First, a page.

Enhancing the values of Moreton Bay’s Ramsar wetland as part of the Moreton Bay Ramsar Wetland project.
The Ransome Road Reserve Restoration project is reducing threats to and enhancing the values of Moreton Bay’s Ramsar wetland. Two hectares of at risk endangered regional ecosystem is being restored and protected as part of the collaborative project.
Restoration works including revegetation and weed control are being undertaken across five hectares to protect saltmarsh and woodland at the reserve. The project will see up to 300 plants – all native species – planted at the site.
About the project
- Weed removal over five hectares.
- Saltmarsh is a threatened ecological community.
- Planting up to 300 native species.
- Enhancing the area for the community to enjoy.
- Collaborating with local catchment groups.
- Forested areas at the site are considered core koala habitat area.
This project is being delivered in partnership with the Brisbane Catchments Network (BCN). The Bulimba Creek Catchment Coordinating Committee (B4C) is undertaking the on-ground works on behalf of BCN.
This project is funded by the Australian Government.
Why this project is important
The project site borders the Moreton Bay Ramsar Wetland. It consists of a saltmarsh understory with a Melaleuca and Casuarina open forest canopy. This ecosystem is listed as vulnerable under the Environmental Protection Biodiversity Conservation Act,1999 (Cwth). Forested areas at the site are also considered core koala habitat.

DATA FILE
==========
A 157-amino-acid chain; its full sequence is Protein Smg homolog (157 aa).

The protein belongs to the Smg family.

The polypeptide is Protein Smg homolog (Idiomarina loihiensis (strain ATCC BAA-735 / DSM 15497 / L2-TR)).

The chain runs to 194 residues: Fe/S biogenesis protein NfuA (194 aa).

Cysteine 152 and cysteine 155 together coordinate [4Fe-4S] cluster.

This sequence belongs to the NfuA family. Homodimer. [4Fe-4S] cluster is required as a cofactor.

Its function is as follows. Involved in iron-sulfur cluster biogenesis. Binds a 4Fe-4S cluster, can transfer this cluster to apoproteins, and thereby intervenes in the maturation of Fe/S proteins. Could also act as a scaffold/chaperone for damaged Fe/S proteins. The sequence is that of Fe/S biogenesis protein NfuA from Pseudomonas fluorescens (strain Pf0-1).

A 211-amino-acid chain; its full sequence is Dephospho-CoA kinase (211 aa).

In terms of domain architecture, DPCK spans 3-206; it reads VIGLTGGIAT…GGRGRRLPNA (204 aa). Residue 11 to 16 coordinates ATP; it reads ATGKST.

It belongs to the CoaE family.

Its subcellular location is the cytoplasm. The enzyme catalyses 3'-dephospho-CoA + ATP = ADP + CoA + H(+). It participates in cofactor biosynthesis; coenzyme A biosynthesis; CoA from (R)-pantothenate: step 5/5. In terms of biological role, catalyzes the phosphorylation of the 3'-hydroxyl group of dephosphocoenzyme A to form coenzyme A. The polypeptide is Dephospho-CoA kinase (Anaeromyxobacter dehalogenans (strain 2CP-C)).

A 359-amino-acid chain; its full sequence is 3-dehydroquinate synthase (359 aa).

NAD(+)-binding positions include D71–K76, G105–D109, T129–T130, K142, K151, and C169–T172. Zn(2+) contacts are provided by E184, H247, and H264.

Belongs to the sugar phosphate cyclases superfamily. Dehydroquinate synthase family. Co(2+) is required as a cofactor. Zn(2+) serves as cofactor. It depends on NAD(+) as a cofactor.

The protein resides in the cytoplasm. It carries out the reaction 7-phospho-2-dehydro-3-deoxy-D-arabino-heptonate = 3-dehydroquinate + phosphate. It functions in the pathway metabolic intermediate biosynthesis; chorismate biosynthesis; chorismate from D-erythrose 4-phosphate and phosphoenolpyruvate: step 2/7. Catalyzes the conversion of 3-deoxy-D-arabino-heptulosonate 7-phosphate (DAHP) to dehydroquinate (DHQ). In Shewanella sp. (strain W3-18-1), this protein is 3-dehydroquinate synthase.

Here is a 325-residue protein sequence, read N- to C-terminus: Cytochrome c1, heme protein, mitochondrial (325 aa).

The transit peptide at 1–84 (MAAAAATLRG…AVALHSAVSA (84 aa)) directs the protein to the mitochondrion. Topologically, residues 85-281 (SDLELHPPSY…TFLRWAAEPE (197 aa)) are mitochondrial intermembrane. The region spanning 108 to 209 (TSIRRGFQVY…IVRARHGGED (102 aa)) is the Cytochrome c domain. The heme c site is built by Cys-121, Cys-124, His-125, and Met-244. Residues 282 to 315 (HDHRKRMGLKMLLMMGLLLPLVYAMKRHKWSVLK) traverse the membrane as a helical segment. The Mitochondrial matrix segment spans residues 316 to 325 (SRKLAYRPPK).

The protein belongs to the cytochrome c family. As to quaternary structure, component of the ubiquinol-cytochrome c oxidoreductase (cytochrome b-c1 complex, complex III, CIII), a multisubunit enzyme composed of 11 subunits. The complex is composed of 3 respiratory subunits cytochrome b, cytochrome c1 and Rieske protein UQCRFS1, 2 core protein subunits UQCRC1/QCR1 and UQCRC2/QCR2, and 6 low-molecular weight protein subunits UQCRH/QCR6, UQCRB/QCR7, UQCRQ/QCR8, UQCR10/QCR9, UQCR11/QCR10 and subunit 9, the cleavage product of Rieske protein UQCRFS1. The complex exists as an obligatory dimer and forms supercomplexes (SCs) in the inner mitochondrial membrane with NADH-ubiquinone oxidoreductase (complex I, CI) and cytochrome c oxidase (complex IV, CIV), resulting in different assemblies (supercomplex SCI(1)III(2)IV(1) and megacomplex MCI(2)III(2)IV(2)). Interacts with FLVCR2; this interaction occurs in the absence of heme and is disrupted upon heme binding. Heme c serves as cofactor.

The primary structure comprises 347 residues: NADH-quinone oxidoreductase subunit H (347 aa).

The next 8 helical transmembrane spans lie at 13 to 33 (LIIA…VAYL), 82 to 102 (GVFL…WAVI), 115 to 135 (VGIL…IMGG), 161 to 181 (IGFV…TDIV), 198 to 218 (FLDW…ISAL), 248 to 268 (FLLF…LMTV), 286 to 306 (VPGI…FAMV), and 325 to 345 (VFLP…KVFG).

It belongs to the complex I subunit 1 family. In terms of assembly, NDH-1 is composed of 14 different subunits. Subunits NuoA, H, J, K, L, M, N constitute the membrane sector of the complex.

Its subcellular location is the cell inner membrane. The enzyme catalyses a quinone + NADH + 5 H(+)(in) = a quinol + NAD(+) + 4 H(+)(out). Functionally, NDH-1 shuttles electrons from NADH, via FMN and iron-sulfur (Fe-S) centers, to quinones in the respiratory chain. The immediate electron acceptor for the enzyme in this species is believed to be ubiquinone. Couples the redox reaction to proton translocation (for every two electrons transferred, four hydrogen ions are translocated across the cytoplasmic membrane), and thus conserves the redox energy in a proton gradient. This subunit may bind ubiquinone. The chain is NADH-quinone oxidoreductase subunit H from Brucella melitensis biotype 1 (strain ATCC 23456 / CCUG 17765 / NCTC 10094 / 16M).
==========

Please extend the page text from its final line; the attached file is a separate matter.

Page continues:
Weeds including groundcovers, woody weeds and vine weeds such as asparagus fern, lantana and pepper trees have invaded the site and are smothering the saltmarsh.
The Ransome Road Reserve is a unique natural area for nature-based recreation and exploration for walkers and cyclists to enjoy. This special site has also been sustaining damage from people illegally entering the reserve in their 4WDs. The team will also work with the local council and community to help prevent future damage.
Action & outcomes
Rehabilitation works include weed control on 5 hectares of at-risk sections of Endangered Regional Ecosystem and revegetation of cleared woodland adjacent to major tracks and fire accessways.
The project will also bring an extreme outbreak of woody, ground-based and vine weeds including asparagus vine, lantana and pepper tree (to name a few) under control.
The primary weeding works have been completed achieving a 90% removal rate. Ruby Saltbush has been planted where an extensive section of asparagus fern was removed, and native trees and shrubs have been planted to fill in previously cleared areas.
The project is currently in its first year which is dedicated to intensive weed control and revegetation, with a second year allocated to maintaining the work completed in year 1. The area will now be maintained by B4C throughout the remaining years of the project.
The project is enhancing the values of Moreton Bay’s Ramsar wetlands, protecting endangered vegetation and enhancing the unique natural area so that it is accessible for the community for proper nature-based recreation and exploration.